Precisely. I am going on to some brief analysis of the problems of A&E, but it is certainly the line in the sand that we must defend.

Elderly people are obviously the major clients for A&E, and Southport by any analysis has an enormous number—a very high percentage—of people who will require A&E. Moreover, as the ambulance service says, and as the hospital will confirm, when people arrive at A&E these days they are iller than ever before. The reason for that is that access to GPs and to social care is worsening—social care has suffered extensive cuts, and has done so in my area, and is struggling.

To make matters worse, one reason for A&E throughput being a little slow is that, more than ever, people going to A&E are not being turned around and sent home, but need to be admitted, so beds are needed for them, although previous reports recommended ward closures in Southport hospital. Furthermore, discharging people from existing wards is a slower process, because social services are, frankly, struggling. The system is getting logjammed, with ambulances at one end and people not being discharged at the other.

To add to the problem is a matter that the hon. Member for West Lancashire (Rosie Cooper) will wish to bring up: the CCGs have taken the community care contract off Southport hospital, where I thought it was well placed, and given it to two organisations new to the field. How that is supposed to help integration, I do not know.

There is a serious problem in West Lancashire and the Southport conurbation. The local population has been excluded from all these decision-making processes. There is a serious need for the NHS bosses to explain what they mean by “downgrading”, as their perception of A&E can vary quite significantly from my community’s understanding. Simply sharing information without any explanation leads to anxiety and serious distress about the future of health services. I come back to the point that the hon. Gentleman has just been making: in the face of the fact that it will destabilise the hospital, the CCG—that is the local GPs—has just awarded the contract for urgent and community services to Virgin Care, which has no real track record. We do not have a real assessment of what is going on, and my constituents are being put at risk.

I thank the hon. Lady for that clarification and amplification. There really is a problem with integration, and I do not know how that will be better solved by bringing more organisations—particularly untried organisations—into the fray.

We are all exasperated by watching people make a hash of things and create rather than solve problems. CCGs are neither accountable nor always reasonable, and frankly sometimes have their own agendas. They are often tough on hospitals but less so on GPs. They are of course GP-led organisations, which is a weakness in how they are structured. I have a letter from the biggest surgery in my patch complaining about abuse received by receptionists. Hon. Members will be able to guess what that abuse is about. It is not excusable, but the rationale for that abuse is that people are having real difficulty making appointments in a timely and effective way, and as a result they are going to A&E, sometimes in desperation. Surveys that I have done over time have shown GP access to be as much of an issue in my constituency as A&E waiting times. As the hon. Lady just said, NHS bosses collectively are either deliberately or accidentally causing the destabilisation and unbalancing of provision in the area, and no one can stop them.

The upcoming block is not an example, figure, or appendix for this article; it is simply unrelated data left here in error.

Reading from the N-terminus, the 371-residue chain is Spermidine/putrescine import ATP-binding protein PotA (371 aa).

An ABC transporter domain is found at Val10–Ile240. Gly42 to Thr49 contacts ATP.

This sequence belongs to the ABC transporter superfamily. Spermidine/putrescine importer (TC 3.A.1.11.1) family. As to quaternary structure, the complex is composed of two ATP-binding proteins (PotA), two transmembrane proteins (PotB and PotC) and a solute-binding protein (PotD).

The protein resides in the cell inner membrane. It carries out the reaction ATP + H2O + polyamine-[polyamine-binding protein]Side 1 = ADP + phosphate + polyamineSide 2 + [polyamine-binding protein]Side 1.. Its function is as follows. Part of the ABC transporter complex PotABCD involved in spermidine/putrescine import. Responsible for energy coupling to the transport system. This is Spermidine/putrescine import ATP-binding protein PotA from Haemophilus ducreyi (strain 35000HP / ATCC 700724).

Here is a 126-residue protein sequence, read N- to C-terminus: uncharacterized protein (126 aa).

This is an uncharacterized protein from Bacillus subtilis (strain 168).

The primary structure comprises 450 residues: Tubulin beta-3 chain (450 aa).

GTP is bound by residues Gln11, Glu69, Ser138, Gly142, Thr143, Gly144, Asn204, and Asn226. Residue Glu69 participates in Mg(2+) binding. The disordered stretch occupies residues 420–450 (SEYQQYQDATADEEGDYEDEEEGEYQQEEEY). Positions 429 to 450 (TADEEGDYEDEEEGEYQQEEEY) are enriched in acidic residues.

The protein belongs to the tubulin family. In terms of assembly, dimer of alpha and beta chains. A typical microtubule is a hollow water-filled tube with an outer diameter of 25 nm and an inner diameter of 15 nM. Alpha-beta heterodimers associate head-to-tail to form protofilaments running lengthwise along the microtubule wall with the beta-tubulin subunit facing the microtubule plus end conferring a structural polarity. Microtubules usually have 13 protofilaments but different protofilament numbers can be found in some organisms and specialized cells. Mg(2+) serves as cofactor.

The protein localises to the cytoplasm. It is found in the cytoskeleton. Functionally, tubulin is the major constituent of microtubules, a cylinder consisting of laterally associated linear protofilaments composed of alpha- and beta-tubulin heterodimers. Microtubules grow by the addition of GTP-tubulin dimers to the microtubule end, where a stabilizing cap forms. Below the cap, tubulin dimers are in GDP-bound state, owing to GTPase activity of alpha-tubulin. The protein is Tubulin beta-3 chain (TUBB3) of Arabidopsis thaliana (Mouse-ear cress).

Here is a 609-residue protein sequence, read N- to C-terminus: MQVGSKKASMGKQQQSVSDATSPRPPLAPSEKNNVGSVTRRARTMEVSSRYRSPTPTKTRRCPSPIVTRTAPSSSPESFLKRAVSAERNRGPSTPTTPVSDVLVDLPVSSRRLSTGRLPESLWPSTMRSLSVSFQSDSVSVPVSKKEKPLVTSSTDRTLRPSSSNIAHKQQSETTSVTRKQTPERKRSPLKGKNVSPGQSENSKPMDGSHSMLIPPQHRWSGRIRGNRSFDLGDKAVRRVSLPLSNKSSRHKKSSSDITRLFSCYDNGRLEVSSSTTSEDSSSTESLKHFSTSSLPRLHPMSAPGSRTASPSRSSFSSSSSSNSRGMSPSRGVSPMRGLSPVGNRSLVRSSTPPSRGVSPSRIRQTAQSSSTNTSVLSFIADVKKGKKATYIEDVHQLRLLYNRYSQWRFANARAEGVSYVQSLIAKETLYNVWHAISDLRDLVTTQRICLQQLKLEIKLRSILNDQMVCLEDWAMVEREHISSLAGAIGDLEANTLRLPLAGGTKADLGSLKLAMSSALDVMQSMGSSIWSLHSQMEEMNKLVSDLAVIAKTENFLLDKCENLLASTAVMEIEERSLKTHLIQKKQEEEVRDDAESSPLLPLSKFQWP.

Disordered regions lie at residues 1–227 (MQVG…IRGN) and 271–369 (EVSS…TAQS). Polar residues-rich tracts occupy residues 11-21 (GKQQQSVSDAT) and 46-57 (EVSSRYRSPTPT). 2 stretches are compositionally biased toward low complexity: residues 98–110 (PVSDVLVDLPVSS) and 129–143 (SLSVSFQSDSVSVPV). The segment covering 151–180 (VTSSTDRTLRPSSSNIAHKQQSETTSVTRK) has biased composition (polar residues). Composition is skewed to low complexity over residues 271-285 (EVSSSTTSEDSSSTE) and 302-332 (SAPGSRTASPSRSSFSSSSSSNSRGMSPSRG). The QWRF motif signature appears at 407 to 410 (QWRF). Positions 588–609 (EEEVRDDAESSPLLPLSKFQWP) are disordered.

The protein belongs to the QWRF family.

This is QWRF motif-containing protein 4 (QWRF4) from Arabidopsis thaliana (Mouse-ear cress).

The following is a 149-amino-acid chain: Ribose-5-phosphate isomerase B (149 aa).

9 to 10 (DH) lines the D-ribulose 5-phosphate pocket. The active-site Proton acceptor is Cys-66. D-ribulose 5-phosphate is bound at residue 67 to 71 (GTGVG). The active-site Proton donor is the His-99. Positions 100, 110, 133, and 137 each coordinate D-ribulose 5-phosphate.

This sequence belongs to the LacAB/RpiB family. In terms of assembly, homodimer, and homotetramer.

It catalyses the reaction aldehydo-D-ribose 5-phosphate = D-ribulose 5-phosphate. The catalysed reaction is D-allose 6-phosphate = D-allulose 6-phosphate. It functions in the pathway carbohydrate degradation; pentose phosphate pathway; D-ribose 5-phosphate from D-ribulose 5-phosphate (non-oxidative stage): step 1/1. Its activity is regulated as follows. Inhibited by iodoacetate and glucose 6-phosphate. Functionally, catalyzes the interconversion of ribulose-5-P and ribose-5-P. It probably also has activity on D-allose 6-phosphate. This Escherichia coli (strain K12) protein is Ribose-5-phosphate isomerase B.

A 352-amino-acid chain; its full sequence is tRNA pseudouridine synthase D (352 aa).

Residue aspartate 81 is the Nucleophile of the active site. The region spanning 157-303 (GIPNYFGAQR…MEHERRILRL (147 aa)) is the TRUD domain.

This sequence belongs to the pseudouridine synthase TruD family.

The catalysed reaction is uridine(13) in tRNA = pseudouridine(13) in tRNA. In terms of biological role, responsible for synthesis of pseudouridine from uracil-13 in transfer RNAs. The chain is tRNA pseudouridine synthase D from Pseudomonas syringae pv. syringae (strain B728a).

I thank the hon. Gentleman for being so generous. Does he share my concern that the STP for Cheshire and Merseyside talks of

“leaving the work at STP to focus on creating a framework to support development of”

accountable care organisations? ACOs are generally associated with insurance-based systems such as those that exist in the US. Does he share my concern that that fragmentation is to do with breaking up the national health service?

CCGs are nominally accountable to the Secretary of State or NHS England. Will the Minister address who actually guarantees that CCGs will provide really good service? The incompetent CCG in Liverpool that presided over the unholy mess at Liverpool Community Health NHS Trust has been allowed to preside over future services and new contracts in Liverpool. It is the same incompetent organisation. How is that okay?

The hon. Lady reinforces the point that I was going to make next. No one in the NHS locally is in a position to bang heads together and say, “Hang on, what do the public actually want or expect here?” The CCGs speak to NHS England and the Secretary of State. They are the decision makers. It seems to me that one of the coalition Government’s biggest mistakes was abolishing the regional strategic arms of the NHS—the bodies accountable for integrating and making things work together and making services across an area work effectively. Instead, we have groups of special interests—the big providers on one side and wholly unaccountable CCGs on the other—and, frankly, a recipe for chaos.

On accountability, does the hon. Gentleman share my concern—I would welcome a response from the Minister on this point—that the Health and Social Care Act 2012 took away the Secretary of State’s duty to provide and secure a national health service in England? That is one of that Act’s key flaws.

There was actually an attempt to make clear in that legislation where responsibility lay. I am very familiar with that debate and do not want to re-engage with it at the moment.

There is an absence of a genuine force for integration at a local level. We all know that there are institutions in any local environment that will be shored up at all costs, regardless of the clinical benefits to the population. Like the banks, a big private finance initiative such as the Royal Liverpool hospital will never be allowed to fail, because when PFIs fail, they revert to the Government’s books. Such services therefore tend to attract neighbouring services, whether or not it is a good idea for those neighbouring services to be attracted and regardless of the practicalities or the patients.